Tuesday, May 20, 2014

The Way the Atom Splits: Lise Meitner, fission, and weighty elements

Lise Meitner (1878-1968)
(photo from Wikimedia Commons)
So far, I’ve written about people whose names are memorialized in scientific equipment, equations, and units, but not yet in that most permanent place, an element name. And to rectify that omission, today’s subject is Lise Meitner, the eponym of element 109, meitnerium (Mt).

Lise Meitner was born in Vienna in 1878 and although Protestant, had Jewish roots that will be important later. She attended school and after was tutored in mathematics and physics to enable her to pass the Matura exam, which was required before one could study in a university. She went to the University of Vienna, and enjoyed the lectures by, among others, Ludwig Boltzmann. Her thesis was on “Heat Conduction in Inhomogeneous Materials”, where she showed experimentally one of Maxwell’s formulas related to conduction. Here second paper was on Fresnel’s reflection formulae. Both of these had very little to do with the subjects of her later work.

After Boltzmann’s death in 1906, Meitner began helping Stefan Meyer with his work in radioactivity, measuring alpha and beta radiation. Around the same time, Max Planck visited the University, and she decided that she wanted to go to Berlin for a few semesters to learn more about physics. So in 1907, Meitner went off to Berlin for what turned out to be much longer than a few semesters. She attended lectures, but also went to the head of the institute of experimental physics, Heinrich Rubens, to ask if she could work in his lab. He suggested instead that she work with Otto Hahn, who was looking for a physicist who knew something about radioactivity. This work led to two very fruitful collaborations. Meitner also served as Planck’s assistant from 1912-1915.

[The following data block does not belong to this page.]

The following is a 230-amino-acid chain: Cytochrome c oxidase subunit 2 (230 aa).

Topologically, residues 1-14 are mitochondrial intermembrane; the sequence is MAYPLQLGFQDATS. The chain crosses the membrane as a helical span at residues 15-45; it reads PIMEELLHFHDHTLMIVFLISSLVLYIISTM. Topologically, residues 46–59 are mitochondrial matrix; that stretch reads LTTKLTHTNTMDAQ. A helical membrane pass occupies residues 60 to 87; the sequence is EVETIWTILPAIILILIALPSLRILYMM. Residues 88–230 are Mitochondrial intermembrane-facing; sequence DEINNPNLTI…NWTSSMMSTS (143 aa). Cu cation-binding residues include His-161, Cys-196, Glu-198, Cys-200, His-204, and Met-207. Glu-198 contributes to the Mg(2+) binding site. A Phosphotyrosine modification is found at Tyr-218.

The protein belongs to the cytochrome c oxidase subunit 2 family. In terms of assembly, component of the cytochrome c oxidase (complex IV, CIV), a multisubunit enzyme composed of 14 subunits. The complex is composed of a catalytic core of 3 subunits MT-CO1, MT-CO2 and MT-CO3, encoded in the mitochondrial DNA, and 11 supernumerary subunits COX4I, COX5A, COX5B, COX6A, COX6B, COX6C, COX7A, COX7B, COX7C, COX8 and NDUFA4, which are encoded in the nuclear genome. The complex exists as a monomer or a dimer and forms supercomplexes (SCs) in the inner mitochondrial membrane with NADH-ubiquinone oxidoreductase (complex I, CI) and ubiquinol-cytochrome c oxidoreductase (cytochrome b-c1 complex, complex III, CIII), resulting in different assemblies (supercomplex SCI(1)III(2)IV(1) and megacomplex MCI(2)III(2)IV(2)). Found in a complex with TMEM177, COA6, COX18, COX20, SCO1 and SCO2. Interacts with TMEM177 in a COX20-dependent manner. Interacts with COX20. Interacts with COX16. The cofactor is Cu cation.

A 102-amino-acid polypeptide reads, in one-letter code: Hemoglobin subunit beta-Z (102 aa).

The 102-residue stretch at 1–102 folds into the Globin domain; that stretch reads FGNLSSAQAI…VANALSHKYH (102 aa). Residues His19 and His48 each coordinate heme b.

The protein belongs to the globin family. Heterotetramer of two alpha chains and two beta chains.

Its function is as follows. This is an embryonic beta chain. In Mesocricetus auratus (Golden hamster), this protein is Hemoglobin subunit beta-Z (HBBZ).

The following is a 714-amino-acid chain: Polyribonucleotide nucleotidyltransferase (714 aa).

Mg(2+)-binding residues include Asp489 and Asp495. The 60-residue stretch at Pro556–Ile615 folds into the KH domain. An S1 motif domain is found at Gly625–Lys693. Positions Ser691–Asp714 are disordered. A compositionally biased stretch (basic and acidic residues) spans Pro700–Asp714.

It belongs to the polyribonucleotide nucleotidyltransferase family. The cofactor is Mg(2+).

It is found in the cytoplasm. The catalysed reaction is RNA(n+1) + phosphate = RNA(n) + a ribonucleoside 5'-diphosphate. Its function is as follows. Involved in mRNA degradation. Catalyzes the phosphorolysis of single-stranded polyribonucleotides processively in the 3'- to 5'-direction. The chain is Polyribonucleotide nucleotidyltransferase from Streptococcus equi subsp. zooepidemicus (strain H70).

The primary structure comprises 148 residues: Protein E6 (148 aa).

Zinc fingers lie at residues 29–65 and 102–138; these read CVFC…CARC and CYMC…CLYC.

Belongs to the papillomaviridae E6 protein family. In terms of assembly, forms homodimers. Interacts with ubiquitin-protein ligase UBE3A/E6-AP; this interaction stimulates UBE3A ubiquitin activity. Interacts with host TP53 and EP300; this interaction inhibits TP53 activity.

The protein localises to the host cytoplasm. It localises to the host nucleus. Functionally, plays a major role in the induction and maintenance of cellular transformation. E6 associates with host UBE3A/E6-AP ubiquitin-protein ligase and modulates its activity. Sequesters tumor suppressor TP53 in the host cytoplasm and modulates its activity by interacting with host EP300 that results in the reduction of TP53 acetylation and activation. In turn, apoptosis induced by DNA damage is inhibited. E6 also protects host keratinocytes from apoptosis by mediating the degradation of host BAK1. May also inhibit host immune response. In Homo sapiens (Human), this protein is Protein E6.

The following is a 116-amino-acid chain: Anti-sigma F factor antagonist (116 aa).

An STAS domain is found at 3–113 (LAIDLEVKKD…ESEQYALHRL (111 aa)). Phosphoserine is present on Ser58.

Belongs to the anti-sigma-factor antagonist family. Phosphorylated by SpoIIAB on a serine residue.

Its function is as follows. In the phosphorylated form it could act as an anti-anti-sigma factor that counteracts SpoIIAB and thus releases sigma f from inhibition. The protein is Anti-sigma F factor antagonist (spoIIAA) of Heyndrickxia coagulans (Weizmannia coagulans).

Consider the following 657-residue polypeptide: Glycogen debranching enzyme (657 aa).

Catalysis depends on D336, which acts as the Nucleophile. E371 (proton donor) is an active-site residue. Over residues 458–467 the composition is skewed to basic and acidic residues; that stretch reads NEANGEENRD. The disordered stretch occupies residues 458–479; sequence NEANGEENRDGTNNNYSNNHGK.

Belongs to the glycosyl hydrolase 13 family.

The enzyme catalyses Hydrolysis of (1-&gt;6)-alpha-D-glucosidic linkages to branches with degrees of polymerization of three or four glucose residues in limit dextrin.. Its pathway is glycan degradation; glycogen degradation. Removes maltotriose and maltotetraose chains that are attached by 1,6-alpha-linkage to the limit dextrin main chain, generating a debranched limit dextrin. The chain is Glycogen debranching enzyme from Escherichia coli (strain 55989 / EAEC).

Her first notable discovery was made around WWI. In 1913, Hahn and Meitner moved their lab from the University of Berlin to the Kaiser Wilhelm Institute für Chemie. This proved to be very useful for their studies of radioactivity, because the new lab was not contaminated by radiation, so they could do more sensitive experiments. One experiment that they were particularly interested in was looking for an element which produced actinium (element 89). Actinium’s place in the periodic table had been determined in 1913, and according to the displacement laws developed by Frederic Soddy and Kasimir Fajans, also in 1913, actinium could be produced by beta emission from radium or alpha emission by an unknown element 91. Fajans and Oswald Göhring discovered a new element when observing the beta-decay of Thorium-234. It had a very short half-life, and, claiming discoverer’s privilege, they named it brevium. It was a beta emitter, however, and could not produce actinium, though they were close--they had discovered element 91, just not the isotope that that would decay into actinium.